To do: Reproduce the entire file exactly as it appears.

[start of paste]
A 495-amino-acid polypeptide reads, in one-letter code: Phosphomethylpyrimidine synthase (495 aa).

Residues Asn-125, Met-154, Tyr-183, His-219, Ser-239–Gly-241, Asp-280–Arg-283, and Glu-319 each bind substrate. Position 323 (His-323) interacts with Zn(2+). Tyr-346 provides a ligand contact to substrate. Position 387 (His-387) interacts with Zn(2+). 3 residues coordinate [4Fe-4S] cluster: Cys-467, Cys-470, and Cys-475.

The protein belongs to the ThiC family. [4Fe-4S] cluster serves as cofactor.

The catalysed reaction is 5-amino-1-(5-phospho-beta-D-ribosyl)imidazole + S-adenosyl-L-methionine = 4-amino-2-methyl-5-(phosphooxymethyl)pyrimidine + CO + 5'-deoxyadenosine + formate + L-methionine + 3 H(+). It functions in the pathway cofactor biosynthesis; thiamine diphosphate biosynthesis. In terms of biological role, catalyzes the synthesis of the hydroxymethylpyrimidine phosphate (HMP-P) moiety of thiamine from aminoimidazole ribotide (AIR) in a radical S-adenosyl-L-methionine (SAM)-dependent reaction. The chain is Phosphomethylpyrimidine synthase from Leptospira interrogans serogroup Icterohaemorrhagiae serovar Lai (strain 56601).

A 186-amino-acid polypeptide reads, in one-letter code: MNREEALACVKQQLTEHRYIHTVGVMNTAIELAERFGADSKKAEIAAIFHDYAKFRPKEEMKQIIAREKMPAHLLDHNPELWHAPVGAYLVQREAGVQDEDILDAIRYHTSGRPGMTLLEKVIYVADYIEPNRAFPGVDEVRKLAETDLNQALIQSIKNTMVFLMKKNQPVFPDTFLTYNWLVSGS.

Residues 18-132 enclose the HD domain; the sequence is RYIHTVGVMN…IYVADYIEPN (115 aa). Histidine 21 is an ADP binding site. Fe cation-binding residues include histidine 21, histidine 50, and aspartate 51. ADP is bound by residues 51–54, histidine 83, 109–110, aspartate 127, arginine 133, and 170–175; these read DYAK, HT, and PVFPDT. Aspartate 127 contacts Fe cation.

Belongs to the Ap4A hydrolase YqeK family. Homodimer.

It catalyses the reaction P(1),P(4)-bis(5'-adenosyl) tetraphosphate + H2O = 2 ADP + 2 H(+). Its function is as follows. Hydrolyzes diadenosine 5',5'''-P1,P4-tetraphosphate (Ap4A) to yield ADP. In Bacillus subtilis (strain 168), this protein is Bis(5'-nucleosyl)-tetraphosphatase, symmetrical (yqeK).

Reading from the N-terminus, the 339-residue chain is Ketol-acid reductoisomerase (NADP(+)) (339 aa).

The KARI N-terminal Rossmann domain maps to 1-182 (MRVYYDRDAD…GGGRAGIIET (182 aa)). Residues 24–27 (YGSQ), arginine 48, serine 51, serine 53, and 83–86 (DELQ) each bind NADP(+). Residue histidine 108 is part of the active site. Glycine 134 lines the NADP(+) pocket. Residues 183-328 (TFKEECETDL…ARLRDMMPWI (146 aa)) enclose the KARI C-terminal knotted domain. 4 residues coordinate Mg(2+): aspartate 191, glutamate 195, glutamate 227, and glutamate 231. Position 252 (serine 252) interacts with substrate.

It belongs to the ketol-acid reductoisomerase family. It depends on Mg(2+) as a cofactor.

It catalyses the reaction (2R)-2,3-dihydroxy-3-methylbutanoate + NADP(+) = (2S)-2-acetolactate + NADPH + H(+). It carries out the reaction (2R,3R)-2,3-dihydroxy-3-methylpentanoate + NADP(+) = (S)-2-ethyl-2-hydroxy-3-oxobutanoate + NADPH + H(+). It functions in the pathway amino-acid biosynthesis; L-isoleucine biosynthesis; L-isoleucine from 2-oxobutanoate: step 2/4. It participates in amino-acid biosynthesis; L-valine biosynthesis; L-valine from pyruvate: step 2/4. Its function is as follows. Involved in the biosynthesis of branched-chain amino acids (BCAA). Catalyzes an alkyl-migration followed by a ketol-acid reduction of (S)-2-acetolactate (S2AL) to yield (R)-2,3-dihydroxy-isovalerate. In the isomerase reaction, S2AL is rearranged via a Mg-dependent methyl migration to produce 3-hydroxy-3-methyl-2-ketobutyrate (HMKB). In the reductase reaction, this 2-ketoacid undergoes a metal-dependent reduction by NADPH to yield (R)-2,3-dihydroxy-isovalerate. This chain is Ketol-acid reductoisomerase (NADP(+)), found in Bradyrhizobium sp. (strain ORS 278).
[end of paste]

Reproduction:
A 495-amino-acid polypeptide reads, in one-letter code: Phosphomethylpyrimidine synthase (495 aa).

Residues Asn-125, Met-154, Tyr-183, His-219, Ser-239–Gly-241, Asp-280–Arg-283, and Glu-319 each bind substrate. Position 323 (His-323) interacts with Zn(2+). Tyr-346 provides a ligand contact to substrate. Position 387 (His-387) interacts with Zn(2+). 3 residues coordinate [4Fe-4S] cluster: Cys-467, Cys-470, and Cys-475.

The protein belongs to the ThiC family. [4Fe-4S] cluster serves as cofactor.

The catalysed reaction is 5-amino-1-(5-phospho-beta-D-ribosyl)imidazole + S-adenosyl-L-methionine = 4-amino-2-methyl-5-(phosphooxymethyl)pyrimidine + CO + 5'-deoxyadenosine + formate + L-methionine + 3 H(+). It functions in the pathway cofactor biosynthesis; thiamine diphosphate biosynthesis. In terms of biological role, catalyzes the synthesis of the hydroxymethylpyrimidine phosphate (HMP-P) moiety of thiamine from aminoimidazole ribotide (AIR) in a radical S-adenosyl-L-methionine (SAM)-dependent reaction. The chain is Phosphomethylpyrimidine synthase from Leptospira interrogans serogroup Icterohaemorrhagiae serovar Lai (strain 56601).

A 186-amino-acid polypeptide reads, in one-letter code: MNREEALACVKQQLTEHRYIHTVGVMNTAIELAERFGADSKKAEIAAIFHDYAKFRPKEEMKQIIAREKMPAHLLDHNPELWHAPVGAYLVQREAGVQDEDILDAIRYHTSGRPGMTLLEKVIYVADYIEPNRAFPGVDEVRKLAETDLNQALIQSIKNTMVFLMKKNQPVFPDTFLTYNWLVSGS.

Residues 18-132 enclose the HD domain; the sequence is RYIHTVGVMN…IYVADYIEPN (115 aa). Histidine 21 is an ADP binding site. Fe cation-binding residues include histidine 21, histidine 50, and aspartate 51. ADP is bound by residues 51–54, histidine 83, 109–110, aspartate 127, arginine 133, and 170–175; these read DYAK, HT, and PVFPDT. Aspartate 127 contacts Fe cation.

Belongs to the Ap4A hydrolase YqeK family. Homodimer.

It catalyses the reaction P(1),P(4)-bis(5'-adenosyl) tetraphosphate + H2O = 2 ADP + 2 H(+). Its function is as follows. Hydrolyzes diadenosine 5',5'''-P1,P4-tetraphosphate (Ap4A) to yield ADP. In Bacillus subtilis (strain 168), this protein is Bis(5'-nucleosyl)-tetraphosphatase, symmetrical (yqeK).

Reading from the N-terminus, the 339-residue chain is Ketol-acid reductoisomerase (NADP(+)) (339 aa).

The KARI N-terminal Rossmann domain maps to 1-182 (MRVYYDRDAD…GGGRAGIIET (182 aa)). Residues 24–27 (YGSQ), arginine 48, serine 51, serine 53, and 83–86 (DELQ) each bind NADP(+). Residue histidine 108 is part of the active site. Glycine 134 lines the NADP(+) pocket. Residues 183-328 (TFKEECETDL…ARLRDMMPWI (146 aa)) enclose the KARI C-terminal knotted domain. 4 residues coordinate Mg(2+): aspartate 191, glutamate 195, glutamate 227, and glutamate 231. Position 252 (serine 252) interacts with substrate.

It belongs to the ketol-acid reductoisomerase family. It depends on Mg(2+) as a cofactor.

It catalyses the reaction (2R)-2,3-dihydroxy-3-methylbutanoate + NADP(+) = (2S)-2-acetolactate + NADPH + H(+). It carries out the reaction (2R,3R)-2,3-dihydroxy-3-methylpentanoate + NADP(+) = (S)-2-ethyl-2-hydroxy-3-oxobutanoate + NADPH + H(+). It functions in the pathway amino-acid biosynthesis; L-isoleucine biosynthesis; L-isoleucine from 2-oxobutanoate: step 2/4. It participates in amino-acid biosynthesis; L-valine biosynthesis; L-valine from pyruvate: step 2/4. Its function is as follows. Involved in the biosynthesis of branched-chain amino acids (BCAA). Catalyzes an alkyl-migration followed by a ketol-acid reduction of (S)-2-acetolactate (S2AL) to yield (R)-2,3-dihydroxy-isovalerate. In the isomerase reaction, S2AL is rearranged via a Mg-dependent methyl migration to produce 3-hydroxy-3-methyl-2-ketobutyrate (HMKB). In the reductase reaction, this 2-ketoacid undergoes a metal-dependent reduction by NADPH to yield (R)-2,3-dihydroxy-isovalerate. This chain is Ketol-acid reductoisomerase (NADP(+)), found in Bradyrhizobium sp. (strain ORS 278).